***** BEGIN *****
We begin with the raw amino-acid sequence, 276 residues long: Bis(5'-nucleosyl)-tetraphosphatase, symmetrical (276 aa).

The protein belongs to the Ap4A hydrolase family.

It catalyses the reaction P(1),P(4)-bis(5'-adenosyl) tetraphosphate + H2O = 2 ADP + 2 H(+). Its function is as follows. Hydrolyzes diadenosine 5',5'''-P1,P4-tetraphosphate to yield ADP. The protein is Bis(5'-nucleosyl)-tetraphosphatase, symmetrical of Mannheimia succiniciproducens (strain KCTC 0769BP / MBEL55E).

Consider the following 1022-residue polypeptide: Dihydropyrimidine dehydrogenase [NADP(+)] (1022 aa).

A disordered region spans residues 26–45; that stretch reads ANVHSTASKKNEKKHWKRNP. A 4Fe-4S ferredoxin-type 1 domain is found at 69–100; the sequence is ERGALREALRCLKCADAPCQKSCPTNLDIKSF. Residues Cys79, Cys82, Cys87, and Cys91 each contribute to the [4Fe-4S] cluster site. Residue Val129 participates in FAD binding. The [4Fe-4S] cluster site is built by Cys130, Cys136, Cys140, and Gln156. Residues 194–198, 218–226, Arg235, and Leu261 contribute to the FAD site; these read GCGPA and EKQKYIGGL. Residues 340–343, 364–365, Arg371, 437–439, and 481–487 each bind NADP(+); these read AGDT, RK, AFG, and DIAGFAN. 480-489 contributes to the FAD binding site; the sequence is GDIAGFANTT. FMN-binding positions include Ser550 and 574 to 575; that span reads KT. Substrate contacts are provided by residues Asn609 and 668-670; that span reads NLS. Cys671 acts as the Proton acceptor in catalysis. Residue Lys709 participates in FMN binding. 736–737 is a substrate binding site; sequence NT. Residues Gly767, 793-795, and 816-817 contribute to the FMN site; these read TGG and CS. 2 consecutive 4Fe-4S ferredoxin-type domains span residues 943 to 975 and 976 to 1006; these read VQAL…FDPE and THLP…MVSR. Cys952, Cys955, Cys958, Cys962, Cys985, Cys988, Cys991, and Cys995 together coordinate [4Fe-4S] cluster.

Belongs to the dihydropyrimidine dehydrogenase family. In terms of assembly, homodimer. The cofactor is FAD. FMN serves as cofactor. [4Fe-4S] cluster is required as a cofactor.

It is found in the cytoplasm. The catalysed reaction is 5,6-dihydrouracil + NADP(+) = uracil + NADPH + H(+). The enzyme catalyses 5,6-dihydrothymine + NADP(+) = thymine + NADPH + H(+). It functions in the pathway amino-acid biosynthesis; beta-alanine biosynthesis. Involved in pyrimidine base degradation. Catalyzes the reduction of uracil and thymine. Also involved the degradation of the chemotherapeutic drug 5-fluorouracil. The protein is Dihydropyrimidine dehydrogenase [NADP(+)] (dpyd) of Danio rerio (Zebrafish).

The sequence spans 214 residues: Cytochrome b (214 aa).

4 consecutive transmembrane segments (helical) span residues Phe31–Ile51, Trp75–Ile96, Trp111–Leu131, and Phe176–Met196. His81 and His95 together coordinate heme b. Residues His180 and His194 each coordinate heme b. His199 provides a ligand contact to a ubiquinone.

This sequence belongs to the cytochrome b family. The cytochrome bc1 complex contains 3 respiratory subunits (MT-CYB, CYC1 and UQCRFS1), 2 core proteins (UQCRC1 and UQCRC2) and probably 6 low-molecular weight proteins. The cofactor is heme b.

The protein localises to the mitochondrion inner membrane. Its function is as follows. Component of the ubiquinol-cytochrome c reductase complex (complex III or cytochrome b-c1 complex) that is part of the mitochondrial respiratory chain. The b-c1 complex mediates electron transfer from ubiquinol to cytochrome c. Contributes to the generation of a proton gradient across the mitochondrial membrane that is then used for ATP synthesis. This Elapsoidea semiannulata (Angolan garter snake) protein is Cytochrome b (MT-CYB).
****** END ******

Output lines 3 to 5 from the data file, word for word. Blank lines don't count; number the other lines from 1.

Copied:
It catalyses the reaction P(1),P(4)-bis(5'-adenosyl) tetraphosphate + H2O = 2 ADP + 2 H(+). Its function is as follows. Hydrolyzes diadenosine 5',5'''-P1,P4-tetraphosphate to yield ADP. The protein is Bis(5'-nucleosyl)-tetraphosphatase, symmetrical of Mannheimia succiniciproducens (strain KCTC 0769BP / MBEL55E).

Consider the following 1022-residue polypeptide: Dihydropyrimidine dehydrogenase [NADP(+)] (1022 aa).

A disordered region spans residues 26–45; that stretch reads ANVHSTASKKNEKKHWKRNP. A 4Fe-4S ferredoxin-type 1 domain is found at 69–100; the sequence is ERGALREALRCLKCADAPCQKSCPTNLDIKSF. Residues Cys79, Cys82, Cys87, and Cys91 each contribute to the [4Fe-4S] cluster site. Residue Val129 participates in FAD binding. The [4Fe-4S] cluster site is built by Cys130, Cys136, Cys140, and Gln156. Residues 194–198, 218–226, Arg235, and Leu261 contribute to the FAD site; these read GCGPA and EKQKYIGGL. Residues 340–343, 364–365, Arg371, 437–439, and 481–487 each bind NADP(+); these read AGDT, RK, AFG, and DIAGFAN. 480-489 contributes to the FAD binding site; the sequence is GDIAGFANTT. FMN-binding positions include Ser550 and 574 to 575; that span reads KT. Substrate contacts are provided by residues Asn609 and 668-670; that span reads NLS. Cys671 acts as the Proton acceptor in catalysis. Residue Lys709 participates in FMN binding. 736–737 is a substrate binding site; sequence NT. Residues Gly767, 793-795, and 816-817 contribute to the FMN site; these read TGG and CS. 2 consecutive 4Fe-4S ferredoxin-type domains span residues 943 to 975 and 976 to 1006; these read VQAL…FDPE and THLP…MVSR. Cys952, Cys955, Cys958, Cys962, Cys985, Cys988, Cys991, and Cys995 together coordinate [4Fe-4S] cluster.